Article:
Win a signed copy of Bela Tarr's Satantango on DVD to celebrate the release of The Turin Horse!
To celebrate the release of THE TURIN HORSE on DVD & Blu Ray on the 10th September, we have a copy of THE TURIN HORSE and a copy SATANTANGO (signed by the director!) to giveaway!
More information on these two masterpieces of world cinema can be found below:
THE TURIN HORSE
In Turin, on the third of January in 1889, Friedrich Nietzsche steps out of the door of Number Six Via Carlo Alberto – perhaps to take a stroll, perhaps to go by the post office to collect his mail.
Not far from him, or indeed very removed from him, a cabman is having trouble with his stubborn horse. Despite all his urging, the horse refuses to move, whereupon the cabman – Giuseppe? Carlo? Ettore? – loses his patience and takes his whip to it.
Nietzsche comes up to the throng and puts an end to the brutal scene of the cabman, who by then is foaming with rage. The solidly built and full-moustached Nietzsche suddenly jumps up to the cab and throws his arms around the horse’s neck, sobbing. His neighbour takes him home, where he lies still and silent for two days on a divan until he mutters the obligatory last words: Mutter, ich bin dumm, and lives for another ten years, gentle and demented, in the care of his mother and sisters. Of the horse, we know nothing.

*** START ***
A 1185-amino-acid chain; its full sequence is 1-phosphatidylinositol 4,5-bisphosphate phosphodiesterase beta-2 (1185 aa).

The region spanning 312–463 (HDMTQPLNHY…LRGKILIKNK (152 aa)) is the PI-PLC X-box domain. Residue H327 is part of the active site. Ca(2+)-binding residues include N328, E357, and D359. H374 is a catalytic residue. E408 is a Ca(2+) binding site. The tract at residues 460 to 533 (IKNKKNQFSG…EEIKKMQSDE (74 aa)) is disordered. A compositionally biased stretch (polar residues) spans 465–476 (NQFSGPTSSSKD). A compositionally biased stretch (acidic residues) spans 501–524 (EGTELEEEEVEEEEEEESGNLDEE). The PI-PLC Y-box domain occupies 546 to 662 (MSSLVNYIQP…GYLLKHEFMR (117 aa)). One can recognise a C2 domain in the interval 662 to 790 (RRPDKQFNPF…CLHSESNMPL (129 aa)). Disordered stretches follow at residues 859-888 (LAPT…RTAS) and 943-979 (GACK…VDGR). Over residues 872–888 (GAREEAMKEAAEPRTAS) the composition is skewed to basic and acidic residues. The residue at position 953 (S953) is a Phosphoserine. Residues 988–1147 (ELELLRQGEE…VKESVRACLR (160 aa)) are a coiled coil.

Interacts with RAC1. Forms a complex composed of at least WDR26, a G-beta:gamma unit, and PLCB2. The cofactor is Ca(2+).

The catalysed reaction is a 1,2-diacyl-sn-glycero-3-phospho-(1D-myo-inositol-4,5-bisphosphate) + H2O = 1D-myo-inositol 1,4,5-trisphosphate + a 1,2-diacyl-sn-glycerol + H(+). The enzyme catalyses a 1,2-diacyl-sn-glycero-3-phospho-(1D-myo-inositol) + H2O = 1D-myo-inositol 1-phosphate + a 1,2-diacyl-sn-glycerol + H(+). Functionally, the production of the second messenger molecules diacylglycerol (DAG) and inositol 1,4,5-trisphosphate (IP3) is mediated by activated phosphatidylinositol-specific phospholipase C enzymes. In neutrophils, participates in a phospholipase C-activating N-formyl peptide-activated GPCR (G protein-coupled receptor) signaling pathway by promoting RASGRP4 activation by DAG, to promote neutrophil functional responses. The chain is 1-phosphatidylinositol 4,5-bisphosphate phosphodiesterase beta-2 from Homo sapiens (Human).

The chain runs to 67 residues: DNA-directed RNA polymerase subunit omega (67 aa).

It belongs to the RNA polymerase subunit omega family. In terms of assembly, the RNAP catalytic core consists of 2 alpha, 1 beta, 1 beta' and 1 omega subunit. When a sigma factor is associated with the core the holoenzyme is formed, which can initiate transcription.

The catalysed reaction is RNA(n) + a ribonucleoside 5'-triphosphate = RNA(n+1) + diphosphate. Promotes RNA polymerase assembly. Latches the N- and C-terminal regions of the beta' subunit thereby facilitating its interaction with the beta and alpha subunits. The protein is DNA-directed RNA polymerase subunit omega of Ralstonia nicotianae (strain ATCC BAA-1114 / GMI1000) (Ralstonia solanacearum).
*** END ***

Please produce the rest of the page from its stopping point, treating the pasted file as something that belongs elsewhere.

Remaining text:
As his self-declared last film, renowned Hungarian filmmaker Bela Tarr (Satantango, Werckmeister Harmonies has collaborated again with his co-author, writer Laszlo Krasznahorkai on the screenplay of THE TURIN HORSE. This work is also committed to Tarr's 're-modernist cinema' that seeks to capture the rhythm of life in real time and to raise a sharp awareness of the moment.
Internationally acclaimed filmmaker Bela Tarr's epic rendering of Laszlo Krasznahorkai's novel about the decline of Communism in Eastern Europe, is a unique and visionary masterpiece that defies classification and transcends genre.
Set in a struggling Hungarian agricultural collective, a group of lost souls reeling from the collapse of their Communist utopia face an uncertain future, until the arrival of a charismatic stranger in whom they believe lies their salvation.
The collective's individual experiences and fates are gradually revealed in Tarr's immaculately composed, brilliantly photographed and bleakly comic tour-de-force, which confirmed his place as one of contemporary cinema's few genuine auteurs.
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